He showed up quite unexpectedly at our door on a lazy afternoon in the autumn of 2003, grinning and endlessly wagging his tail, as if to say “I’m home!” Except he wasn’t home—at least not at his home. My wife and I were temporarily residing in a small RV next to our new house under construction. As we were already sharing our cramped quarters with seven other canines, he was about as welcome as a mother-in-law in a wheelchair.
Still, he refused to leave, though I sheepishly admit that we really did not finesse the gentle art of persuasion to any degree whatsoever. He had complete run and domain over the entire neighborhood back then, as there were few houses and fewer people. He took full advantage of his libertine status, and would chase after us for miles when we would drive downtown. Yet he somehow always managed to find his way back and be faithfully waiting for us upon our return—forever sporting that same silly grin that seemed to never leave his face.
He was a young lad, not yet fully grown into his muscular body. When he attempted to run, his legs flailed about in every possible direction. Thus, he moved with the delicate grace of an old car limping along on a flat.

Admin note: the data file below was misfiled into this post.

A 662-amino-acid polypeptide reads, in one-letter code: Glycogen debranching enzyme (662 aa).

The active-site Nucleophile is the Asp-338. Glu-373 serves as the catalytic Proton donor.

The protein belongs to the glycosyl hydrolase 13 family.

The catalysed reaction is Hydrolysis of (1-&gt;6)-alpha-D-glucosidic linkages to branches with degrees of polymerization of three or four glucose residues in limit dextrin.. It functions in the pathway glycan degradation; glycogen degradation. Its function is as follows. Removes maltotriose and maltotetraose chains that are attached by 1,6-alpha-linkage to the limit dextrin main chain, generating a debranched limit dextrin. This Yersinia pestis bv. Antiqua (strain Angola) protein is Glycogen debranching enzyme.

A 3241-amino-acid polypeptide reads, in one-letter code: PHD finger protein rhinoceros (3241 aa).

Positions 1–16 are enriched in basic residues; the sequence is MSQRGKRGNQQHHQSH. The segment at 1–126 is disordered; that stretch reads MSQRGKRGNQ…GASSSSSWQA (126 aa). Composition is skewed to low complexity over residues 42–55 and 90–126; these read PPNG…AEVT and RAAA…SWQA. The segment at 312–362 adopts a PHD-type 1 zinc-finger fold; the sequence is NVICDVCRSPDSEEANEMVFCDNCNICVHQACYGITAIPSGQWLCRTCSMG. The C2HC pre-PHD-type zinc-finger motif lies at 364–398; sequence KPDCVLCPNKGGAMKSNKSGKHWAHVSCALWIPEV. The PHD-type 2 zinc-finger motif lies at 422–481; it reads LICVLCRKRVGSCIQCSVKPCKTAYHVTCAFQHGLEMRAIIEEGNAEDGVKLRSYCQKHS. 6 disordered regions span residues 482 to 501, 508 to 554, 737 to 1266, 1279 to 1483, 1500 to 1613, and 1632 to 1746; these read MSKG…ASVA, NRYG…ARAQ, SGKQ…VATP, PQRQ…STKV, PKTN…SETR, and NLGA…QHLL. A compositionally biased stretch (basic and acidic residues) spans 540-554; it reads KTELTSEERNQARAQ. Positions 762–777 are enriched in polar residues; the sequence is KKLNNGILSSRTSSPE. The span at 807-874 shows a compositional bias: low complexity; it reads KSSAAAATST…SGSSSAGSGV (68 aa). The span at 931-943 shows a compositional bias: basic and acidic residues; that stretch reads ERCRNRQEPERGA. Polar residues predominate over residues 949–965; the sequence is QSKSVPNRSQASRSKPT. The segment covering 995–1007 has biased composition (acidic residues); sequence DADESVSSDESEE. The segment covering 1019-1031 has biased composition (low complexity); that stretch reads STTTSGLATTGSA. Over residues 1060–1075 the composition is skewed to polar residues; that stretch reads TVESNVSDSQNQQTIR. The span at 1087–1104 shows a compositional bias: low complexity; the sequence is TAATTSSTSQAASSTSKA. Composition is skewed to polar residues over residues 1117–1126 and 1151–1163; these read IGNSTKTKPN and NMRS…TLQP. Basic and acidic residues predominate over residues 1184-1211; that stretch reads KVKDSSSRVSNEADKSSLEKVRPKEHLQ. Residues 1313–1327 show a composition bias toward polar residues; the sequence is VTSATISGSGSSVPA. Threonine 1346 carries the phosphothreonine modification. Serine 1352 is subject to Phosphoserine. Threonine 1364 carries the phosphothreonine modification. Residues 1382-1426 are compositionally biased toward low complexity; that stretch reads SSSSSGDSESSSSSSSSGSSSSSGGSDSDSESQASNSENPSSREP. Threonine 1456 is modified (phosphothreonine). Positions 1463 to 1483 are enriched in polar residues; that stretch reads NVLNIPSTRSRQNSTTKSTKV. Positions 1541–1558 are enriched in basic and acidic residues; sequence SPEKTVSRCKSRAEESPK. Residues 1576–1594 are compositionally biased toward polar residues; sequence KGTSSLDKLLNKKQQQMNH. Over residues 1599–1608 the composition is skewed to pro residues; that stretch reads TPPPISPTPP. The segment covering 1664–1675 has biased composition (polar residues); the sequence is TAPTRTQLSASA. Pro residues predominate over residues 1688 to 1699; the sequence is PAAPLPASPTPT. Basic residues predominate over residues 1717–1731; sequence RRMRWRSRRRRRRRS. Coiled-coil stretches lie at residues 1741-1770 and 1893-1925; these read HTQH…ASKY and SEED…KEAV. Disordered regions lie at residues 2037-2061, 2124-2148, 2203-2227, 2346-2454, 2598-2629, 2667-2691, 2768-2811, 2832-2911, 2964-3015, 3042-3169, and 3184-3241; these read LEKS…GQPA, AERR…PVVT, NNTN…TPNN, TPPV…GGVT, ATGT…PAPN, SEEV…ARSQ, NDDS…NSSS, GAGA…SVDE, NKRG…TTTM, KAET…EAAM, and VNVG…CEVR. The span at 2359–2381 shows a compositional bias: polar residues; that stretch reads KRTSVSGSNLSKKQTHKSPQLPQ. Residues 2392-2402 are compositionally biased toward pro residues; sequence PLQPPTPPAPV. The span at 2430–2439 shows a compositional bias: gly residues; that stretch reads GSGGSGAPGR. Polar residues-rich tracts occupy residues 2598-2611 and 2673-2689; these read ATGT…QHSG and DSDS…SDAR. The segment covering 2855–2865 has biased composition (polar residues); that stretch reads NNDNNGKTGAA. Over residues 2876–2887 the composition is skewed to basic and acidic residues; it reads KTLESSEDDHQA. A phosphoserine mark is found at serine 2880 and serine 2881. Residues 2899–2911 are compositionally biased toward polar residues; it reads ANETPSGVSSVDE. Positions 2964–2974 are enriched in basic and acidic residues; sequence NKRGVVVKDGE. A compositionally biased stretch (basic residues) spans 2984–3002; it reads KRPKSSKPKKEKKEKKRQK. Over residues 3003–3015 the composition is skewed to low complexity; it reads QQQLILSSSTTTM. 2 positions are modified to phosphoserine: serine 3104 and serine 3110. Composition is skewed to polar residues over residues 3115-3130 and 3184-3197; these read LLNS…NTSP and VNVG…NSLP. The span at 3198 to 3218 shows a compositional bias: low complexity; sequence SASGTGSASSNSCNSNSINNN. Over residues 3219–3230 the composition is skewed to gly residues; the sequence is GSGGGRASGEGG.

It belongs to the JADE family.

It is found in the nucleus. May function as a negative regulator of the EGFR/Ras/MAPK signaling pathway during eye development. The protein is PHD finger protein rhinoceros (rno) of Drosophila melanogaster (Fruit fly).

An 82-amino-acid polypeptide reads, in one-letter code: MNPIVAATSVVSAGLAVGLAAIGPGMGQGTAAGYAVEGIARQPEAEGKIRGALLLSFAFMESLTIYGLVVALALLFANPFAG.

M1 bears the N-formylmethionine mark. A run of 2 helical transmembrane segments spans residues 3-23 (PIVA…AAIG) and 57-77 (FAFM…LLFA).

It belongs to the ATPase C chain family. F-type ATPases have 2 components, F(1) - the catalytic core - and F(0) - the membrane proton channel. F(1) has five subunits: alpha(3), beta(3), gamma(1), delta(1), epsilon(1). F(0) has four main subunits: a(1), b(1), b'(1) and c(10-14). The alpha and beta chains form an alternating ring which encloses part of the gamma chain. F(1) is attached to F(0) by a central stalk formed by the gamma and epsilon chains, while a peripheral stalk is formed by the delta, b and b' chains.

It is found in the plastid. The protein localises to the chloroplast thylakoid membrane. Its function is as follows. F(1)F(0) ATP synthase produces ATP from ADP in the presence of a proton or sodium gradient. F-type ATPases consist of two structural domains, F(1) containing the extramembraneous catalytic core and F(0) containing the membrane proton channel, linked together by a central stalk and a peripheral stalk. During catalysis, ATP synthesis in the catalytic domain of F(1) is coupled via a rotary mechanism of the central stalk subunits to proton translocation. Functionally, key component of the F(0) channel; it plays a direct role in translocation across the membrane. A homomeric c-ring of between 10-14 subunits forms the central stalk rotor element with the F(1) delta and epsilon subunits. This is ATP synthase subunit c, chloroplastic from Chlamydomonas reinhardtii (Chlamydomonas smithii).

However, he soon grew out of his awkward adolescence into the handsomest dog I have ever laid eyes on, and he grew more quickly still, into our hearts. We named him “Goober,” after the immortal T.V. character whose affable nature and loveable goofiness endeared him to audiences throughout the world. There never was a dog more aptly named.
Goober passed away last month at the tender age of five. Within the short span of four days, he went from the healthiest dog on the planet to not being able to lift himself from the floor. I am not fond of playing the role of God, but fortunately I had two of the best vets in the South, Drs. Timmerman and Groover (geniuses, the both), assure me that there was nothing to be done except the inevitable. I smothered his face in kisses until long after he had breathed his last.
The house seems eerily quiet now, despite the presence of nine other dogs residing within. Our lives, and the lives of our friends and loved ones, can never be truly measured in, nor fairly judged on, chronological years alone. The emotional imprints that we leave upon others during our short time on earth endure far longer than we could ever realize.
“Remember, my sentimental friend,” said the Wizard to the Tin Man, “that a heart is judged not by how much you love, but by how much you are loved by others.” In this regard, Goober’s heart was larger than the fields through which he is inevitably boundingat this very moment—no doubt, still sporting that same silly grin.
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